Evolution, Medicine, and Public Health     Open Access   (Followers: 12)
Family Practice     Hybrid Journal   (Followers: 16, SJR: 1.018, CiteScore: 2)
Fems Microbiology Ecology     Hybrid Journal   (Followers: 13, SJR: 1.492, CiteScore: 4)
Fems Microbiology Letters     Hybrid Journal   (Followers: 27, SJR: 0.79, CiteScore: 2)
Fems Microbiology Reviews     Hybrid Journal   (Followers: 31, SJR: 7.063, CiteScore: 13)
Fems Yeast Research     Hybrid Journal   (Followers: 14, SJR: 1.308, CiteScore: 3)
Food Quality and Safety     Open Access   (Followers: 1)
Foreign Policy Analysis     Hybrid Journal   (Followers: 24, SJR: 1.425, CiteScore: 1)
Forest Science     Hybrid Journal   (Followers: 7, SJR: 0.89, CiteScore: 2)
Forestry: An Intl. J. of Forest Research     Hybrid Journal   (Followers: 16, SJR: 1.133, CiteScore: 3)
Forum for Modern Language Studies     Hybrid Journal   (Followers: 6, SJR: 0.104, CiteScore: 0)
French History     Hybrid Journal   (Followers: 33, SJR: 0.118, CiteScore: 0)
French Studies     Hybrid Journal   (Followers: 20, SJR: 0.148, CiteScore: 0)
French Studies Bulletin     Hybrid Journal   (Followers: 10, SJR: 0.152, CiteScore: 0)
Gastroenterology Report     Open Access   (Followers: 2)
Genome Biology and Evolution     Open Access   (Followers: 13, SJR: 2.578, CiteScore: 4)
Geophysical J. Intl.     Hybrid Journal   (Followers: 35, SJR: 1.506, CiteScore: 3)
German History     Hybrid Journal   (Followers: 23, SJR: 0.161, CiteScore: 0)
GigaScience     Open Access   (Followers: 4, SJR: 5.022, CiteScore: 7)
Global Summitry     Hybrid Journal   (Followers: 1)
Glycobiology     Hybrid Journal   (Followers: 13, SJR: 1.493, CiteScore: 3)
Health and Social Work     Hybrid Journal   (Followers: 56, SJR: 0.388, CiteScore: 1)
Health Education Research     Hybrid Journal   (Followers: 15, SJR: 0.854, CiteScore: 2)
Health Policy and Planning     Hybrid Journal   (Followers: 25, SJR: 1.512, CiteScore: 2)
Health Promotion Intl.     Hybrid Journal   (Followers: 22, SJR: 0.812, CiteScore: 2)
History Workshop J.     Hybrid Journal   (Followers: 31, SJR: 1.278, CiteScore: 1)
Holocaust and Genocide Studies     Hybrid Journal   (Followers: 28, SJR: 0.105, CiteScore: 0)
Human Communication Research     Hybrid Journal   (Followers: 15, SJR: 2.146, CiteScore: 3)
Human Molecular Genetics     Hybrid Journal   (Followers: 8, SJR: 3.555, CiteScore: 5)
Human Reproduction     Hybrid Journal   (Followers: 72, SJR: 2.643, CiteScore: 5)
Human Reproduction Open     Open Access  
Human Reproduction Update     Hybrid Journal   (Followers: 18, SJR: 5.317, CiteScore: 10)
Human Rights Law Review     Hybrid Journal   (Followers: 58, SJR: 0.756, CiteScore: 1)
ICES J. of Marine Science: J. du Conseil     Hybrid Journal   (Followers: 53, SJR: 1.591, CiteScore: 3)
ICSID Review     Hybrid Journal   (Followers: 11)
ILAR J.     Hybrid Journal   (Followers: 2, SJR: 1.732, CiteScore: 4)
IMA J. of Applied Mathematics     Hybrid Journal   (SJR: 0.679, CiteScore: 1)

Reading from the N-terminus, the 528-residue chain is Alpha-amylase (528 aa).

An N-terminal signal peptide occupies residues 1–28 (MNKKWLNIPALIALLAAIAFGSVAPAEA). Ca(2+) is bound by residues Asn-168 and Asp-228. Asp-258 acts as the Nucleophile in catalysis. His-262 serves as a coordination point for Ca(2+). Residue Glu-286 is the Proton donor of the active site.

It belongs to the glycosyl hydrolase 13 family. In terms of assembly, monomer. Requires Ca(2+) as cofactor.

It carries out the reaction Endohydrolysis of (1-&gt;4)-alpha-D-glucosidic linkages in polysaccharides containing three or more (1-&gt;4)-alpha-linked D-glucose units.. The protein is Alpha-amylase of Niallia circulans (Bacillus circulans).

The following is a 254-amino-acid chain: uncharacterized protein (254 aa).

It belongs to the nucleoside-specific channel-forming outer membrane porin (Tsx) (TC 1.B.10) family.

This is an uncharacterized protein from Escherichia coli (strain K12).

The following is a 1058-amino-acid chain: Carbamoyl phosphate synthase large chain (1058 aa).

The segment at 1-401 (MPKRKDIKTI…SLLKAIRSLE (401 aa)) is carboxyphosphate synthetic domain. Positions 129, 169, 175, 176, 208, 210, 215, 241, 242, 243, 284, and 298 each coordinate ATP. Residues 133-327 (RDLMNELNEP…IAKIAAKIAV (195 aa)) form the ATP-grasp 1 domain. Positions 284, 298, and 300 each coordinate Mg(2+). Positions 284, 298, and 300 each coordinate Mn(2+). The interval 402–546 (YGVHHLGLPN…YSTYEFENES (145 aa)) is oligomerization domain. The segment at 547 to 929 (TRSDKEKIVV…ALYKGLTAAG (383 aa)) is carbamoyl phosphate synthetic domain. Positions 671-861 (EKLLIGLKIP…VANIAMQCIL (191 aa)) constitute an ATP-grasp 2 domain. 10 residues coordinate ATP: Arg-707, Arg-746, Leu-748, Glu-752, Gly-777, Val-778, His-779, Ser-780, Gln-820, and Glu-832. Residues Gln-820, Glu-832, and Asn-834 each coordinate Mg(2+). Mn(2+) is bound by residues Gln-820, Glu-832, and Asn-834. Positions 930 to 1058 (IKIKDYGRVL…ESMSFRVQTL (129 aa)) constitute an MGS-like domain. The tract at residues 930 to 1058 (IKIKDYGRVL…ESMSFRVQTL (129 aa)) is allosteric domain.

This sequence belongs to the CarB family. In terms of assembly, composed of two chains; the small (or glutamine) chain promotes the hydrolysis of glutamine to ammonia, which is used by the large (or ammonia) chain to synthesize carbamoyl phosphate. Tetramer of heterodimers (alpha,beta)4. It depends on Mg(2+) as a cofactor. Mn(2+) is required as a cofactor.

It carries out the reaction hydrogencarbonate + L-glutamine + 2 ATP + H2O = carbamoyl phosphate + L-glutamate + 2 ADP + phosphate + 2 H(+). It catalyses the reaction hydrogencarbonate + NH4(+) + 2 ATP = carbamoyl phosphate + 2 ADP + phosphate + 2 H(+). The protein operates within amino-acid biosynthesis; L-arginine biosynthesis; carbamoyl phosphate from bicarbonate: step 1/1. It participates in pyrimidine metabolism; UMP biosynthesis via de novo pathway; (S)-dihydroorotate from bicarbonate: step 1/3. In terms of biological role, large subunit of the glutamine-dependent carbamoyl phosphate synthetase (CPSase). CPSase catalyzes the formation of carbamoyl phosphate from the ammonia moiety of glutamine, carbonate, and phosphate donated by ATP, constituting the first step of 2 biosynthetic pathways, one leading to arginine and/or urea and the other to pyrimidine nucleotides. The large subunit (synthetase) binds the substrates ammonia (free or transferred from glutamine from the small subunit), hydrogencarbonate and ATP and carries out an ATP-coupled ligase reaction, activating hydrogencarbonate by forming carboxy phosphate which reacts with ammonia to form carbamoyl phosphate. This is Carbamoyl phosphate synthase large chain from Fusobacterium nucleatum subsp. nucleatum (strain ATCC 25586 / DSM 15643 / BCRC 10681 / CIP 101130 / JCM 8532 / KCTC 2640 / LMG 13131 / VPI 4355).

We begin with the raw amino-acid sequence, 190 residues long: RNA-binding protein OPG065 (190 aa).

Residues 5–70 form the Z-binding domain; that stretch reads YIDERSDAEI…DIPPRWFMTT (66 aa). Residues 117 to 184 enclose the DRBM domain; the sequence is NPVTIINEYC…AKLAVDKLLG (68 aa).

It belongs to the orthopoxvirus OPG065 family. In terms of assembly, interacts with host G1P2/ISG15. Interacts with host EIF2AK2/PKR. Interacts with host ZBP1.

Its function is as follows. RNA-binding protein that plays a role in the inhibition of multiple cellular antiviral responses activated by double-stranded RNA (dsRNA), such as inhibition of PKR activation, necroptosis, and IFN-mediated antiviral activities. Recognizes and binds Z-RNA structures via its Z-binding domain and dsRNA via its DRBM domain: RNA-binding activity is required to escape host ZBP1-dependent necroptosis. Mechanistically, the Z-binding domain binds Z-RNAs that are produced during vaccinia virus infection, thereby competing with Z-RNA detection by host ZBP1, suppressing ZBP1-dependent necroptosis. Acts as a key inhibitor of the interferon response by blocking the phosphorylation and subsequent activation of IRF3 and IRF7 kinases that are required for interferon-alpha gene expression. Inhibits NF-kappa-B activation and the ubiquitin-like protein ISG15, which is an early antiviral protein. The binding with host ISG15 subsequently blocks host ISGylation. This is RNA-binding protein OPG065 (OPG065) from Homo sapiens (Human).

IMA J. of Management Mathematics     Hybrid Journal   (SJR: 0.538, CiteScore: 1)
IMA J. of Mathematical Control and Information     Hybrid Journal   (Followers: 2, SJR: 0.496, CiteScore: 1)
IMA J. of Numerical Analysis - advance access     Hybrid Journal   (SJR: 1.987, CiteScore: 2)
Industrial and Corporate Change     Hybrid Journal   (Followers: 10, SJR: 1.792, CiteScore: 2)
Industrial Law J.     Hybrid Journal   (Followers: 36, SJR: 0.249, CiteScore: 1)
Inflammatory Bowel Diseases     Hybrid Journal   (Followers: 43, SJR: 2.511, CiteScore: 4)
Information and Inference     Free  
Integrative and Comparative Biology     Hybrid Journal   (Followers: 8, SJR: 1.319, CiteScore: 2)
Interacting with Computers     Hybrid Journal   (Followers: 11, SJR: 0.292, CiteScore: 1)
Interactive CardioVascular and Thoracic Surgery     Hybrid Journal   (Followers: 7, SJR: 0.762, CiteScore: 1)
Intl. Affairs     Hybrid Journal   (Followers: 62, SJR: 1.505, CiteScore: 3)
Intl. Data Privacy Law     Hybrid Journal   (Followers: 25)
Intl. Health     Hybrid Journal   (Followers: 6, SJR: 0.851, CiteScore: 2)
Intl. Immunology     Hybrid Journal   (Followers: 3, SJR: 2.167, CiteScore: 4)
Intl. J. for Quality in Health Care     Hybrid Journal   (Followers: 36, SJR: 1.348, CiteScore: 2)
Intl. J. of Constitutional Law     Hybrid Journal   (Followers: 63, SJR: 0.601, CiteScore: 1)
Intl. J. of Epidemiology     Hybrid Journal   (Followers: 239, SJR: 3.969, CiteScore: 5)
Intl. J. of Law and Information Technology     Hybrid Journal   (Followers: 5, SJR: 0.202, CiteScore: 1)
Intl. J. of Law, Policy and the Family     Hybrid Journal   (Followers: 24, SJR: 0.223, CiteScore: 1)
Intl. J. of Lexicography     Hybrid Journal   (Followers: 10, SJR: 0.285, CiteScore: 1)
Intl. J. of Low-Carbon Technologies     Open Access   (Followers: 1, SJR: 0.403, CiteScore: 1)
Intl. J. of Neuropsychopharmacology     Open Access   (Followers: 3, SJR: 1.808, CiteScore: 4)
Intl. J. of Public Opinion Research     Hybrid Journal   (Followers: 11, SJR: 1.545, CiteScore: 1)